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Working costs parents up to €400 a week - provisional study

However, the costs fall dramatically as children grow older and begin school.

Commuters at Heuston Station in Dublin
Commuters at Heuston Station in Dublin
Image: Photocall Ireland

TAKING UP A job can cost parents up to €400 a week more than being unemployed, according to a provisional study carried out by researchers at an economic think-tank.

However, the potential costs fall dramatically as children grow older and begin secondary school.

But the working paper drawn up by members of the Nevin Economic Research Institute (NERI) found that there were significant costs associated with working for parents of children of all ages.

Single parents are potentially hardest hit financially if they take up work. The paper, called The Cost Of Work and described as a “work in progress” by NERI, found that a single parent of two pre-school children would face bills of at least €400 extra each week if they took up full-time employment.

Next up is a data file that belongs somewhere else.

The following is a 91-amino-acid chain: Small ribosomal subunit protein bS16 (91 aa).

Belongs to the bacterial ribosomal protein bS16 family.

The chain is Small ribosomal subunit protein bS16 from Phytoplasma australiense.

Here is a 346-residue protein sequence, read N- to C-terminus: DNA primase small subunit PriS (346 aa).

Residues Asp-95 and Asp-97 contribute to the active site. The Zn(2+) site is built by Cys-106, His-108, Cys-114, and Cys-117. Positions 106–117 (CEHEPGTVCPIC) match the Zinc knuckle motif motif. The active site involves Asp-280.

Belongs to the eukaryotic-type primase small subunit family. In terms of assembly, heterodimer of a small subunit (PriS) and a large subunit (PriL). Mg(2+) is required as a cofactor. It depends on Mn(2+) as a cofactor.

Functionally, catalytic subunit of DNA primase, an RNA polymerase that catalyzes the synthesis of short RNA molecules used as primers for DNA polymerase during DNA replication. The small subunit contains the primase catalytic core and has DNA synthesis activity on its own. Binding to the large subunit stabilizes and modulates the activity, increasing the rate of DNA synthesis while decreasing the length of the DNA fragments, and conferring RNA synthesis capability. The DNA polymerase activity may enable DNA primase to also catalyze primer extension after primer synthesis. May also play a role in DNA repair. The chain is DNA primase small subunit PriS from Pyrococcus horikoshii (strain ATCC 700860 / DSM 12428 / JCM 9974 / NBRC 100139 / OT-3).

This suggests the parent would need a well-paid job in order for it to be worth giving up the One-Parent Family Payment, which is given to single mothers or fathers earning less than €425 per week.

The potential costs for single parents fell to €150 a week when both children are in primary school, and just €50 in secondary school.

The ESRI faced controversy this week when a working paper appeared to suggest that 44 per cent of parents would be better off on benefits than working. The think tank has since revised the figure to 19 per cent.

Two-parent households with two kids face additional bills of up to €232 a week in urban areas, and €219 in rural areas, before the children start school. This falls to around €70 in both urban and rural areas when children begin second-level education.

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For single adults without children, the costs of taking up work are much less. In urban areas the study suggests that additional bills could be €2.77 a week, rising to €56 in rural areas to account for transport costs.

The working paper was drawn up using research on the cost of minimum standards of living.

Read: Just 10-20 per cent of people better off on dole, says ESRI>

About the author:

Michael Freeman

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